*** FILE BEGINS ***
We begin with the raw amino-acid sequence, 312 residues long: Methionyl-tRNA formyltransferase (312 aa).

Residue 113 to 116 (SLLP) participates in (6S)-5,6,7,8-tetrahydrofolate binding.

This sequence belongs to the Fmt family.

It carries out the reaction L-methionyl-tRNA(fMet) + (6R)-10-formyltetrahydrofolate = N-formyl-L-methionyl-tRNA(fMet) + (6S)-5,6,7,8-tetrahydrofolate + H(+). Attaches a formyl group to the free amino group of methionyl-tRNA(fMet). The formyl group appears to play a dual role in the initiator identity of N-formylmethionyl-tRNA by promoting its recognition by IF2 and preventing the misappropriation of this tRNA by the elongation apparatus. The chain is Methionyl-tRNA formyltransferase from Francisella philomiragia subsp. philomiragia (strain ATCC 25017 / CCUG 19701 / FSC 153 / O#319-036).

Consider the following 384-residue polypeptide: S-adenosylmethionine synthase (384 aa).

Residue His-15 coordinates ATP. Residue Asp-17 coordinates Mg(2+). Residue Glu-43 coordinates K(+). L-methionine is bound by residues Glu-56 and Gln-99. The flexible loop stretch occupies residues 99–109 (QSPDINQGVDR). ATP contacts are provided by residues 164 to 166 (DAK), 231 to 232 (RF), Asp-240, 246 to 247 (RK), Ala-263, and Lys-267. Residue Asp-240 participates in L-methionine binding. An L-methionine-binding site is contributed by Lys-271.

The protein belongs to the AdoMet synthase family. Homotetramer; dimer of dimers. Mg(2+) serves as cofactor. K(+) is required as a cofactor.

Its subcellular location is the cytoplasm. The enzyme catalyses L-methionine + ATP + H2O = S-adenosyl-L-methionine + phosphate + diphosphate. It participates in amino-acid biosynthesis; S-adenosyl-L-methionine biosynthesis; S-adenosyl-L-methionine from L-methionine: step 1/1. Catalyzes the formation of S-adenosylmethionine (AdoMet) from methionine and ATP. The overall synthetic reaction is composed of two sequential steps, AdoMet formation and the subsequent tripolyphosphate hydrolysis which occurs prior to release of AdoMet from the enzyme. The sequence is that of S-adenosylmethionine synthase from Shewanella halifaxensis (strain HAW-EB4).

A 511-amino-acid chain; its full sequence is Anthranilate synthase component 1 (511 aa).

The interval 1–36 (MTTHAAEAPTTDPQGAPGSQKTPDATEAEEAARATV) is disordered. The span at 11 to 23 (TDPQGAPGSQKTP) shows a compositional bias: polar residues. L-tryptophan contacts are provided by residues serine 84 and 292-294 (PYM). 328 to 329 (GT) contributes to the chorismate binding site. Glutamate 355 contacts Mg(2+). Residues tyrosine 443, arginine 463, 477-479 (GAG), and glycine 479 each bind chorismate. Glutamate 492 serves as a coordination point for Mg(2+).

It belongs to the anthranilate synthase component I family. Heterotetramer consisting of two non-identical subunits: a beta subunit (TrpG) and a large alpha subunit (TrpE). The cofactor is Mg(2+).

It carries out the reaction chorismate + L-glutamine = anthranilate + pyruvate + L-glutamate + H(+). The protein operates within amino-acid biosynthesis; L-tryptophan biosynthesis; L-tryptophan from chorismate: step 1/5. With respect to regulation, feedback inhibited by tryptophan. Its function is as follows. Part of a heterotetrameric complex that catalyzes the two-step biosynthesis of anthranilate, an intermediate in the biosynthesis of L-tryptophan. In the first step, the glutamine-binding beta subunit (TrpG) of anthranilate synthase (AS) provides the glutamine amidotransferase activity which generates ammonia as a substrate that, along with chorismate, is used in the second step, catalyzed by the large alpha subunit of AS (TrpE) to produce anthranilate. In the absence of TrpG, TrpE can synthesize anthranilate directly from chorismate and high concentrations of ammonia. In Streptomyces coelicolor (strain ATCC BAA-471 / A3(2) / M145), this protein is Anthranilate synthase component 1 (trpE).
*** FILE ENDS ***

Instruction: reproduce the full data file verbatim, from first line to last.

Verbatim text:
We begin with the raw amino-acid sequence, 312 residues long: Methionyl-tRNA formyltransferase (312 aa).

Residue 113 to 116 (SLLP) participates in (6S)-5,6,7,8-tetrahydrofolate binding.

This sequence belongs to the Fmt family.

It carries out the reaction L-methionyl-tRNA(fMet) + (6R)-10-formyltetrahydrofolate = N-formyl-L-methionyl-tRNA(fMet) + (6S)-5,6,7,8-tetrahydrofolate + H(+). Attaches a formyl group to the free amino group of methionyl-tRNA(fMet). The formyl group appears to play a dual role in the initiator identity of N-formylmethionyl-tRNA by promoting its recognition by IF2 and preventing the misappropriation of this tRNA by the elongation apparatus. The chain is Methionyl-tRNA formyltransferase from Francisella philomiragia subsp. philomiragia (strain ATCC 25017 / CCUG 19701 / FSC 153 / O#319-036).

Consider the following 384-residue polypeptide: S-adenosylmethionine synthase (384 aa).

Residue His-15 coordinates ATP. Residue Asp-17 coordinates Mg(2+). Residue Glu-43 coordinates K(+). L-methionine is bound by residues Glu-56 and Gln-99. The flexible loop stretch occupies residues 99–109 (QSPDINQGVDR). ATP contacts are provided by residues 164 to 166 (DAK), 231 to 232 (RF), Asp-240, 246 to 247 (RK), Ala-263, and Lys-267. Residue Asp-240 participates in L-methionine binding. An L-methionine-binding site is contributed by Lys-271.

The protein belongs to the AdoMet synthase family. Homotetramer; dimer of dimers. Mg(2+) serves as cofactor. K(+) is required as a cofactor.

Its subcellular location is the cytoplasm. The enzyme catalyses L-methionine + ATP + H2O = S-adenosyl-L-methionine + phosphate + diphosphate. It participates in amino-acid biosynthesis; S-adenosyl-L-methionine biosynthesis; S-adenosyl-L-methionine from L-methionine: step 1/1. Catalyzes the formation of S-adenosylmethionine (AdoMet) from methionine and ATP. The overall synthetic reaction is composed of two sequential steps, AdoMet formation and the subsequent tripolyphosphate hydrolysis which occurs prior to release of AdoMet from the enzyme. The sequence is that of S-adenosylmethionine synthase from Shewanella halifaxensis (strain HAW-EB4).

A 511-amino-acid chain; its full sequence is Anthranilate synthase component 1 (511 aa).

The interval 1–36 (MTTHAAEAPTTDPQGAPGSQKTPDATEAEEAARATV) is disordered. The span at 11 to 23 (TDPQGAPGSQKTP) shows a compositional bias: polar residues. L-tryptophan contacts are provided by residues serine 84 and 292-294 (PYM). 328 to 329 (GT) contributes to the chorismate binding site. Glutamate 355 contacts Mg(2+). Residues tyrosine 443, arginine 463, 477-479 (GAG), and glycine 479 each bind chorismate. Glutamate 492 serves as a coordination point for Mg(2+).

It belongs to the anthranilate synthase component I family. Heterotetramer consisting of two non-identical subunits: a beta subunit (TrpG) and a large alpha subunit (TrpE). The cofactor is Mg(2+).

It carries out the reaction chorismate + L-glutamine = anthranilate + pyruvate + L-glutamate + H(+). The protein operates within amino-acid biosynthesis; L-tryptophan biosynthesis; L-tryptophan from chorismate: step 1/5. With respect to regulation, feedback inhibited by tryptophan. Its function is as follows. Part of a heterotetrameric complex that catalyzes the two-step biosynthesis of anthranilate, an intermediate in the biosynthesis of L-tryptophan. In the first step, the glutamine-binding beta subunit (TrpG) of anthranilate synthase (AS) provides the glutamine amidotransferase activity which generates ammonia as a substrate that, along with chorismate, is used in the second step, catalyzed by the large alpha subunit of AS (TrpE) to produce anthranilate. In the absence of TrpG, TrpE can synthesize anthranilate directly from chorismate and high concentrations of ammonia. In Streptomyces coelicolor (strain ATCC BAA-471 / A3(2) / M145), this protein is Anthranilate synthase component 1 (trpE).